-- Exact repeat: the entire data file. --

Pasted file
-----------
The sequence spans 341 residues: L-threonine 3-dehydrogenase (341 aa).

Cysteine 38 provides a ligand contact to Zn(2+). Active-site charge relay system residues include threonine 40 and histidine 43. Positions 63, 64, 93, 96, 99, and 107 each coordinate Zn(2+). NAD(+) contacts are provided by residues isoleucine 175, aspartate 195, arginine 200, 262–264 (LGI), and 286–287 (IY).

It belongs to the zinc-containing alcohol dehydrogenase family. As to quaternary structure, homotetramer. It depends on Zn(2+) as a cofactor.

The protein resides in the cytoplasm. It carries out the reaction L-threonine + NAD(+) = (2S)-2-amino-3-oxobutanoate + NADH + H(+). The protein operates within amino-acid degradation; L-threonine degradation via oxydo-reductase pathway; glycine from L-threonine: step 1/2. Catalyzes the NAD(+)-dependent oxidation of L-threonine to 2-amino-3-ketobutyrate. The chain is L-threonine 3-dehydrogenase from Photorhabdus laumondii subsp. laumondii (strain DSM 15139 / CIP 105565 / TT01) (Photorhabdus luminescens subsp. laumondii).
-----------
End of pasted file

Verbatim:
The sequence spans 341 residues: L-threonine 3-dehydrogenase (341 aa).

Cysteine 38 provides a ligand contact to Zn(2+). Active-site charge relay system residues include threonine 40 and histidine 43. Positions 63, 64, 93, 96, 99, and 107 each coordinate Zn(2+). NAD(+) contacts are provided by residues isoleucine 175, aspartate 195, arginine 200, 262–264 (LGI), and 286–287 (IY).

It belongs to the zinc-containing alcohol dehydrogenase family. As to quaternary structure, homotetramer. It depends on Zn(2+) as a cofactor.

The protein resides in the cytoplasm. It carries out the reaction L-threonine + NAD(+) = (2S)-2-amino-3-oxobutanoate + NADH + H(+). The protein operates within amino-acid degradation; L-threonine degradation via oxydo-reductase pathway; glycine from L-threonine: step 1/2. Catalyzes the NAD(+)-dependent oxidation of L-threonine to 2-amino-3-ketobutyrate. The chain is L-threonine 3-dehydrogenase from Photorhabdus laumondii subsp. laumondii (strain DSM 15139 / CIP 105565 / TT01) (Photorhabdus luminescens subsp. laumondii).